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100 sci fi women #30: Willow Rosenberg

Willow Rosenberg Buffy the Vampire Slayer

Willow was another chance for those of us who liked to read, understood the notion of research, and had a slightly eccentric dress sense to have the notion that we were useful and, in fact critical, reflected back to us.

But most importantly, what Willow represented was growth and change. Her journey on Buffy was probably the most significant, greater even than that of Buffy, who manage to squeeze in dying. Willow actually had the best relationships, she learnt her own value, but then lost it again in her addiction to magic. And OK, some of us may have loathed the over-determination of that particular story (let’s keep it at the level of metaphor next time Joss), but it didn’t mean that the story of Willow wasn’t still one that held us.  Her Shakespearean anger at the murder of her lover, Tara, demonstrated the full range of her power, but with that power came a terrible destructiveness.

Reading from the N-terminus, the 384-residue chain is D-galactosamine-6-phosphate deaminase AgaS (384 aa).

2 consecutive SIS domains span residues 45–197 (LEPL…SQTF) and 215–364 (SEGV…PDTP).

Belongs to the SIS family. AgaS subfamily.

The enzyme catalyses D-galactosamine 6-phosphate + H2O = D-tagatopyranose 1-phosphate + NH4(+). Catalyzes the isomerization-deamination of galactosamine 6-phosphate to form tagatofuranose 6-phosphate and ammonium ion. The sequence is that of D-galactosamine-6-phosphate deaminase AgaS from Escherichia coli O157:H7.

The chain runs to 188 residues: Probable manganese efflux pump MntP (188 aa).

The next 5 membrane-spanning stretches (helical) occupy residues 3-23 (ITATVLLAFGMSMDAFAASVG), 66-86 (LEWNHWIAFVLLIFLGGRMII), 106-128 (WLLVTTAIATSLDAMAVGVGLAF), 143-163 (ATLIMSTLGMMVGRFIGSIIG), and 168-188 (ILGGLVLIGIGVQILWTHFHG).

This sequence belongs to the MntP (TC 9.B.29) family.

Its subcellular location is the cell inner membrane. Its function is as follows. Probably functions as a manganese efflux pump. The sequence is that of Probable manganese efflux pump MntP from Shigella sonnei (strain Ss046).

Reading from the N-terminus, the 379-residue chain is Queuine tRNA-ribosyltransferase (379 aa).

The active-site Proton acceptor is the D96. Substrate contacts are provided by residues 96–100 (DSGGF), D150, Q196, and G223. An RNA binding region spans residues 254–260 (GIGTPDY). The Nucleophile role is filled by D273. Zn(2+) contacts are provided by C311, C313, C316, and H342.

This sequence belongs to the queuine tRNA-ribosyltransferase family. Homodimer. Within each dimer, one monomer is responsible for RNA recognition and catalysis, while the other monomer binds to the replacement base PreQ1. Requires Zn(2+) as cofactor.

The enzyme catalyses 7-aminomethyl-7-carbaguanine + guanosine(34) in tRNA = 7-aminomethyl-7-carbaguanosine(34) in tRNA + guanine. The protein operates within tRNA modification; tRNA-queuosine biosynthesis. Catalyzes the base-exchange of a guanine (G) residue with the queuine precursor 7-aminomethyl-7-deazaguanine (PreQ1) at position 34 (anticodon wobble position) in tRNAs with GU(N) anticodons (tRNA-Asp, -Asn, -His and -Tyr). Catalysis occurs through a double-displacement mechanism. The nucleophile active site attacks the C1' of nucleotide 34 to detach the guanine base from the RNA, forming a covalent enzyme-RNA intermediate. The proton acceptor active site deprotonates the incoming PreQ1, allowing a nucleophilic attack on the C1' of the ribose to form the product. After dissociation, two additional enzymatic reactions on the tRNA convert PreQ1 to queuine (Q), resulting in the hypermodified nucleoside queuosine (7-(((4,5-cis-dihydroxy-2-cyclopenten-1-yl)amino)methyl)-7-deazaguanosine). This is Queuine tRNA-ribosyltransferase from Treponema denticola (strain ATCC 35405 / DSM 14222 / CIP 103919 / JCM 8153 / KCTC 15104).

But Willow also learned to overcome her dark side and make her power used for good. Her relationship with Tara alo showed the way that friends do deal with a friend coming out, and showed a highly positive example of a lesbian relationship which supported each other to grow. It was only its terrible end that was dark.

Willow, supportive friend, ace researcher, IT whizz, caring lover, powerful Wiccan – in whatever guise,we love you.

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4 responses to “100 sci fi women #30: Willow Rosenberg

  1. Vancian Notions ⋅

    Ah, willow.

    She also represents that constant american TV trope; the 30-something playing a 17 year old. Although she might fail that trope because she, you know, actually looks young.

  2. Tea Drinker ⋅

    I loved Willow, but I did find her story in Season 6 pretty painful.

    • godardsletterboxes ⋅

      I thought the magic thing was clever, but then massively over played. and there are a couple of episodes there which I still find hard to watch because of it.

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